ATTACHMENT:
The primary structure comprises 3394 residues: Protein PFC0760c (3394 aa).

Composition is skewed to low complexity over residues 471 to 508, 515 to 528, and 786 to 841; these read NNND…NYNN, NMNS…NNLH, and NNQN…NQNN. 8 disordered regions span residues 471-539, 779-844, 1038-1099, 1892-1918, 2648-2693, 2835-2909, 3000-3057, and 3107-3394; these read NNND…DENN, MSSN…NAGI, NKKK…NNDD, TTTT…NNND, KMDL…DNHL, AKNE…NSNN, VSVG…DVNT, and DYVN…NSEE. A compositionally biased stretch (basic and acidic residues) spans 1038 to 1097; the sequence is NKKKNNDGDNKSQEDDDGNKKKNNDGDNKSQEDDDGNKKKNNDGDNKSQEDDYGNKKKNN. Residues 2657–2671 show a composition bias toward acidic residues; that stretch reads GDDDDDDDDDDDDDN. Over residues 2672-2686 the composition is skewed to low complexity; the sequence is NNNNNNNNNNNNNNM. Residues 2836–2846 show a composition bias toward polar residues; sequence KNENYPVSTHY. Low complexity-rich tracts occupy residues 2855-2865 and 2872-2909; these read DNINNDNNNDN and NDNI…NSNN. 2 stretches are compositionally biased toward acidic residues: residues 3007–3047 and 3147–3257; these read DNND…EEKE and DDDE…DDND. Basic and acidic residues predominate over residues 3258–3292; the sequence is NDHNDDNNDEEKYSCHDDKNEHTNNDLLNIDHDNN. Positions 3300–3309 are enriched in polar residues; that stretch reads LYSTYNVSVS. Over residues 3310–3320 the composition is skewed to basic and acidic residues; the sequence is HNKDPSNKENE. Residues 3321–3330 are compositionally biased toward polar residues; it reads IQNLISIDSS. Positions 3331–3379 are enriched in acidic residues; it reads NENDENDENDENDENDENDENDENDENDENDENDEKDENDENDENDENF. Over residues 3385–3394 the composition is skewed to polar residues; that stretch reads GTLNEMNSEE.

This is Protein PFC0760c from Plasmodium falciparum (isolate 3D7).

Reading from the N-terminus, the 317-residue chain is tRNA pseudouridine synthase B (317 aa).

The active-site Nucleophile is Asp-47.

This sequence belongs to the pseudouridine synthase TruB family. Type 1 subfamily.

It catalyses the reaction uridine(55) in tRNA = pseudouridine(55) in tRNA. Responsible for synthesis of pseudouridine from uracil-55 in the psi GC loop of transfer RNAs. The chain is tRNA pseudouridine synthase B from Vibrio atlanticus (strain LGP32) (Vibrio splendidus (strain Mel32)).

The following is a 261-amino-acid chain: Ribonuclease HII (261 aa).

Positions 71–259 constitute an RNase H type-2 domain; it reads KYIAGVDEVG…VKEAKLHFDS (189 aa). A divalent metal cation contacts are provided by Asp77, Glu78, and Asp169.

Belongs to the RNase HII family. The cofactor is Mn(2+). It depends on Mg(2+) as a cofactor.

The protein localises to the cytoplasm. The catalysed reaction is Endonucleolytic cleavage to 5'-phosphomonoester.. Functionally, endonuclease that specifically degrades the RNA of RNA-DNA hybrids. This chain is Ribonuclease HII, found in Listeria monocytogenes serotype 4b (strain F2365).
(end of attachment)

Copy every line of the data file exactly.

The primary structure comprises 3394 residues: Protein PFC0760c (3394 aa).

Composition is skewed to low complexity over residues 471 to 508, 515 to 528, and 786 to 841; these read NNND…NYNN, NMNS…NNLH, and NNQN…NQNN. 8 disordered regions span residues 471-539, 779-844, 1038-1099, 1892-1918, 2648-2693, 2835-2909, 3000-3057, and 3107-3394; these read NNND…DENN, MSSN…NAGI, NKKK…NNDD, TTTT…NNND, KMDL…DNHL, AKNE…NSNN, VSVG…DVNT, and DYVN…NSEE. A compositionally biased stretch (basic and acidic residues) spans 1038 to 1097; the sequence is NKKKNNDGDNKSQEDDDGNKKKNNDGDNKSQEDDDGNKKKNNDGDNKSQEDDYGNKKKNN. Residues 2657–2671 show a composition bias toward acidic residues; that stretch reads GDDDDDDDDDDDDDN. Over residues 2672-2686 the composition is skewed to low complexity; the sequence is NNNNNNNNNNNNNNM. Residues 2836–2846 show a composition bias toward polar residues; sequence KNENYPVSTHY. Low complexity-rich tracts occupy residues 2855-2865 and 2872-2909; these read DNINNDNNNDN and NDNI…NSNN. 2 stretches are compositionally biased toward acidic residues: residues 3007–3047 and 3147–3257; these read DNND…EEKE and DDDE…DDND. Basic and acidic residues predominate over residues 3258–3292; the sequence is NDHNDDNNDEEKYSCHDDKNEHTNNDLLNIDHDNN. Positions 3300–3309 are enriched in polar residues; that stretch reads LYSTYNVSVS. Over residues 3310–3320 the composition is skewed to basic and acidic residues; the sequence is HNKDPSNKENE. Residues 3321–3330 are compositionally biased toward polar residues; it reads IQNLISIDSS. Positions 3331–3379 are enriched in acidic residues; it reads NENDENDENDENDENDENDENDENDENDENDENDEKDENDENDENDENF. Over residues 3385–3394 the composition is skewed to polar residues; that stretch reads GTLNEMNSEE.

This is Protein PFC0760c from Plasmodium falciparum (isolate 3D7).

Reading from the N-terminus, the 317-residue chain is tRNA pseudouridine synthase B (317 aa).

The active-site Nucleophile is Asp-47.

This sequence belongs to the pseudouridine synthase TruB family. Type 1 subfamily.

It catalyses the reaction uridine(55) in tRNA = pseudouridine(55) in tRNA. Responsible for synthesis of pseudouridine from uracil-55 in the psi GC loop of transfer RNAs. The chain is tRNA pseudouridine synthase B from Vibrio atlanticus (strain LGP32) (Vibrio splendidus (strain Mel32)).

The following is a 261-amino-acid chain: Ribonuclease HII (261 aa).

Positions 71–259 constitute an RNase H type-2 domain; it reads KYIAGVDEVG…VKEAKLHFDS (189 aa). A divalent metal cation contacts are provided by Asp77, Glu78, and Asp169.

Belongs to the RNase HII family. The cofactor is Mn(2+). It depends on Mg(2+) as a cofactor.

The protein localises to the cytoplasm. The catalysed reaction is Endonucleolytic cleavage to 5'-phosphomonoester.. Functionally, endonuclease that specifically degrades the RNA of RNA-DNA hybrids. This chain is Ribonuclease HII, found in Listeria monocytogenes serotype 4b (strain F2365).